I am a Banting and Biodiversity Research Centre postdoctoral fellow in Dolph Schluter's lab at the University of British Columbia. Prior to UBC, I completed my Ph.D at Cornell University in the Department of Ecology and Evolutionary Biology in November 2015.
I am an evolutionary ecologist who seeks to understand and explain patterns of biodiversity. I use natural history knowledge to study both classical and cutting-edge issues in niche evolution, species interactions and how species respond to climate change. My research program focuses on three core questions in evolution, ecology and conservation: 1) What factors promote speciation? , 2) What limits species’ geographic distributions? and, 3) How is global climate change impacting biodiversity? I often use montane avifaunas as a model system for these questions.
- March 2017 -- Nice to see Benjamin Van Doren's paper out in Wilson Journal of Ornithology. It's a terrific example of using acoustic analysis to help inform species limits, and the genetic data is the icing on the cake.
- January 2017 -- I just came across this nice write-up in Frontiers in Ecology and the Environment covering our research -- playback experiments can help us understand species limits in birds.
- December 2017 -- Congrats to Graham Montgomery and Benjamin Van Doren for getting papers from their undergrad careers accepted at Wilson Journal of Ornithology. It takes a lot of dedication to see your project all the way through to publication!
- November 2017 -- Fun to give a seminar in UBC Biodiversity series and get some good feedback - first time sharing a ton of recent (unpublished) projects.
- September 2017 -- Great to see our study just published in The Auk getting some publicity. We present data from playback experiments that suggests 21 populations of Neotropical birds deserve species status (they ignore song from related populations). Here is a nice write-up in Discover Magazine. And check out this segment on the Discovery Channel Canada (starts at 19:50) featuring a number of Graham's nice bird photos. We even made it into Lonely Planet!
- August 2017 - Headed into the field to study climate change impacts on Neotropical birds. Are a dozen species that only lived on the mountaintop in 1985 still there? Or have they gone locally extinct?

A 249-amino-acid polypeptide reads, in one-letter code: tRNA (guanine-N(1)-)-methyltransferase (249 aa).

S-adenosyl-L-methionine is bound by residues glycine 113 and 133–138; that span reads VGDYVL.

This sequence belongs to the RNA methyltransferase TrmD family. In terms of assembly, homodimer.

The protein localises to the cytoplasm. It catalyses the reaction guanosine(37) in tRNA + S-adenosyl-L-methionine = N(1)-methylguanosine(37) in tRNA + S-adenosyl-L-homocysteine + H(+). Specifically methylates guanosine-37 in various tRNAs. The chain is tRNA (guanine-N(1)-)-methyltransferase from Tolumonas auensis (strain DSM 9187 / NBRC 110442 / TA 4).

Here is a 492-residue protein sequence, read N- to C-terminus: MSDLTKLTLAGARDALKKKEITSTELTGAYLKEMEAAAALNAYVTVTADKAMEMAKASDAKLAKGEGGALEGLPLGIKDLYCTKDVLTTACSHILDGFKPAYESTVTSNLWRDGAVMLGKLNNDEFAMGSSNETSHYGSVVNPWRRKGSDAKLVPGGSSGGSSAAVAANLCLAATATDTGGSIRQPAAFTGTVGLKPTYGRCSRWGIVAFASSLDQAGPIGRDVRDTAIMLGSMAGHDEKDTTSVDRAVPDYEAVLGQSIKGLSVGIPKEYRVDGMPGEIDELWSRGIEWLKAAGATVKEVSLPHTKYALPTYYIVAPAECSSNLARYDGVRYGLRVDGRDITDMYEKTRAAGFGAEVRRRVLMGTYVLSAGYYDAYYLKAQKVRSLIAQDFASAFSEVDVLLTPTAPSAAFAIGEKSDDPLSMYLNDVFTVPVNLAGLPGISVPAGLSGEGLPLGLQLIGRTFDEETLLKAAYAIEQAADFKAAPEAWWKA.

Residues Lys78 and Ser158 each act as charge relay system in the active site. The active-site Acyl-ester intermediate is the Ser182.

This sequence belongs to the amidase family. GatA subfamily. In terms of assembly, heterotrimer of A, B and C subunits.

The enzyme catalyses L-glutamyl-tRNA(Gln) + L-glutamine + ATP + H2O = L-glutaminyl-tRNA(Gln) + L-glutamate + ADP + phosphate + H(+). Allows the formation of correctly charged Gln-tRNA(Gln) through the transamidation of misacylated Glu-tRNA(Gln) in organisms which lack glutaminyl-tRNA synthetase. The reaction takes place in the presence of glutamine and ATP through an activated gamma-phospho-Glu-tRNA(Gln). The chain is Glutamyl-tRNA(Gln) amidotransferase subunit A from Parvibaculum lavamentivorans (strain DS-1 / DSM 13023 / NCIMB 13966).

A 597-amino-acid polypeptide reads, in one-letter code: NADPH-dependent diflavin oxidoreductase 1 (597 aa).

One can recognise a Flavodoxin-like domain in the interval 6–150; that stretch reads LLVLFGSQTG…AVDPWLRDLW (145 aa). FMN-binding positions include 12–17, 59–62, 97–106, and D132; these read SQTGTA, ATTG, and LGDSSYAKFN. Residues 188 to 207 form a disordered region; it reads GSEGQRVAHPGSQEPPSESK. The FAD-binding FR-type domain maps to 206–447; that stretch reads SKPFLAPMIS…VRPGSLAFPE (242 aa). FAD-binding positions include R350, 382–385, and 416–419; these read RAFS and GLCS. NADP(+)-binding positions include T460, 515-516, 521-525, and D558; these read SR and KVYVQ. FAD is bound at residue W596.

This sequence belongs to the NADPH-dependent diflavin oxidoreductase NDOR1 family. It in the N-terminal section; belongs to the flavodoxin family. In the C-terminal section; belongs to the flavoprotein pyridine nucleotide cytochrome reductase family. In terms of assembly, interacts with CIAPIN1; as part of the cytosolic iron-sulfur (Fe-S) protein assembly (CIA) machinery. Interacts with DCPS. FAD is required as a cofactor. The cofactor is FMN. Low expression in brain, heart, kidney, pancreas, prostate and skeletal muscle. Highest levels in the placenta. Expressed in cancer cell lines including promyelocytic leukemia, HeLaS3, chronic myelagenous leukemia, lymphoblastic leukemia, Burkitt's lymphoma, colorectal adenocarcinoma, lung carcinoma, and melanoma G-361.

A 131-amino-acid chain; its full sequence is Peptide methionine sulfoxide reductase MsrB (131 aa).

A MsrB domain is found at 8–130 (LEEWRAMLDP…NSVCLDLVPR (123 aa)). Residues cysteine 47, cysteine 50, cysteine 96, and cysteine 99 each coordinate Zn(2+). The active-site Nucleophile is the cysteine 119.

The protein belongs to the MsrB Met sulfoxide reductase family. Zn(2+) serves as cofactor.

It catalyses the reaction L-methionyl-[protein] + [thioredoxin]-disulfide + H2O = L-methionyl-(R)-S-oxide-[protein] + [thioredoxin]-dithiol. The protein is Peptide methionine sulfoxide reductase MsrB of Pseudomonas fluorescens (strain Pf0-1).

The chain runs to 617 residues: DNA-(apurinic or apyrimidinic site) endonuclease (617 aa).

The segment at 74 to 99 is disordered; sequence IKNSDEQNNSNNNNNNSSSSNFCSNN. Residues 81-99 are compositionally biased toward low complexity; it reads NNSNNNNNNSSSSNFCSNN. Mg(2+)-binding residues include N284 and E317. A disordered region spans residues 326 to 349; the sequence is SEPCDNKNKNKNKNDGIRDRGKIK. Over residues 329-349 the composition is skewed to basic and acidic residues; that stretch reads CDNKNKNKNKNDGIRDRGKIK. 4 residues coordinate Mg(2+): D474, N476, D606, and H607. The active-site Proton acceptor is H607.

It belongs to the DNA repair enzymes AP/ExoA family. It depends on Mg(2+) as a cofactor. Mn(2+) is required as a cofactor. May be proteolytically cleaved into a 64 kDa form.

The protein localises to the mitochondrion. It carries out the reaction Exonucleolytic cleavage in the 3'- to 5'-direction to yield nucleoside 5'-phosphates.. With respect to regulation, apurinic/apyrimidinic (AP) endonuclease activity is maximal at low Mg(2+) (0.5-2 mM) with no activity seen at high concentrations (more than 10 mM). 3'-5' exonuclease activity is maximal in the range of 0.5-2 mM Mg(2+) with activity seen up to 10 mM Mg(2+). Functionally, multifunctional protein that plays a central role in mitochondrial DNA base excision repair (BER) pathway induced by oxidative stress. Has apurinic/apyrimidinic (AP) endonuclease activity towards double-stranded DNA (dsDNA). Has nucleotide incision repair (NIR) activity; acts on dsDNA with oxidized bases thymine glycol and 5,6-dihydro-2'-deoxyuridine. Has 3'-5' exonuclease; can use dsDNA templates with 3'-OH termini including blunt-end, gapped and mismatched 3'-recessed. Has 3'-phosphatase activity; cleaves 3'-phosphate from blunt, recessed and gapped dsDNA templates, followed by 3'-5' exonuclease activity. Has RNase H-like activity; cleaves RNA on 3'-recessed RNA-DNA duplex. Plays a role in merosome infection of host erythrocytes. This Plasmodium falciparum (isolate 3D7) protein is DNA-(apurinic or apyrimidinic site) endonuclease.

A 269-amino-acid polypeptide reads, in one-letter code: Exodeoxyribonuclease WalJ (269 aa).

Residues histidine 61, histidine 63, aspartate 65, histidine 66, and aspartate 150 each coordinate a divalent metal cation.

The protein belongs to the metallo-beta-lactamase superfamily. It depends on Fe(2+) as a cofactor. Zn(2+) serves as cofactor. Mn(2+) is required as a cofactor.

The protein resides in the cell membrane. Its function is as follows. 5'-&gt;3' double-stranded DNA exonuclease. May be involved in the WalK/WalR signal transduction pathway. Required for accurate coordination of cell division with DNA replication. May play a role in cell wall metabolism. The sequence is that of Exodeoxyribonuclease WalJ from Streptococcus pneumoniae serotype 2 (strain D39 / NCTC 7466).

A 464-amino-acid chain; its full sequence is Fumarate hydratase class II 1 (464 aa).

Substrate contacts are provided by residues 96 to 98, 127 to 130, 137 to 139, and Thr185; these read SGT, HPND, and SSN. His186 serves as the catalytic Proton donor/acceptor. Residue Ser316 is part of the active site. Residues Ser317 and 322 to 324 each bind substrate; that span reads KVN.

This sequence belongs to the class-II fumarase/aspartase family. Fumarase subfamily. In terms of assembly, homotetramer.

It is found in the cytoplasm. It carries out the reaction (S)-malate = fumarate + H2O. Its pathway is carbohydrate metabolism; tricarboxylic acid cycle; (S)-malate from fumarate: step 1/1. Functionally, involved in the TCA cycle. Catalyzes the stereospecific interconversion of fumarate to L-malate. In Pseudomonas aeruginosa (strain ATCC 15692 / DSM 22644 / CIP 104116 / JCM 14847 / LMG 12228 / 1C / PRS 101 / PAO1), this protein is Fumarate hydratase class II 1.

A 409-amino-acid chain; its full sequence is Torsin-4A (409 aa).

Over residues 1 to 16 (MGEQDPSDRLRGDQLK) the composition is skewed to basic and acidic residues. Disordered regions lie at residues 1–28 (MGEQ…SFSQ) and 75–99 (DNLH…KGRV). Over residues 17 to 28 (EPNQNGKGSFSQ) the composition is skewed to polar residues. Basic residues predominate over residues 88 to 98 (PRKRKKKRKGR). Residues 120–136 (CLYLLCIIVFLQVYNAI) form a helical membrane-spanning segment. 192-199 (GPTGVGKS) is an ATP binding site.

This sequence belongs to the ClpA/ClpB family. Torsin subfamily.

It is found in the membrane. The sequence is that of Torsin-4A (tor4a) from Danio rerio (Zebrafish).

- July 2017 - Song learning is associated with slower evolution of song divergence in Neotropical birds. This does not support the idea that learning speeds speciation. Read more in Evolution
- June 2017 - Back from the Evolution conference in Portland, where I presented my comparative studies of bird song evolution. Lots of good ideas for future directions. Plus I just learned that the first couple papers from my postdoc are now accepted at Evolution and The Auk. Soon will have lots of nice results to share from my song playback experiments...
- March 2017 - Great trip to the Field Museum in Chicago to measure tons of birds (and give a seminar). Inspiring place to measure morphological divergence between closely related birds and contemplate the grandeur of life.
- November 2016 - Congrats to Taylor, Reid and Eric for publishing their natural history observations showing that euphonias are facultative cavity nesters in Cotinga!
- October 2016 - Just back from a successful recon trip to southeastern Peru - amazing to descend a single road that is home to nearly 1,000 species of birds
- July 2016 - Bergmann's rule paper published in J Biogeography. There is no evidence that higher elevation birds are larger than lower elevation birds in tropical mountains)
- May 2016 - New article published in Ibis! Low elevation New Guinean birds are aggressive towards closely related species that live at higher elevations.
- March 2016 - Made the move to UBC; excited to get started on some new projects
- Feb 2016 - Thermal tolerances in the tropics published in Diversity & Distributions
- Dec 2015 - Undergraduates publish playback results of Costa Rica field course in PLoS ONE!
- Dec 2015 - Condor paper on aggressive thrushes
- Oct 2015 - New paper in Am Nat on elevational distributions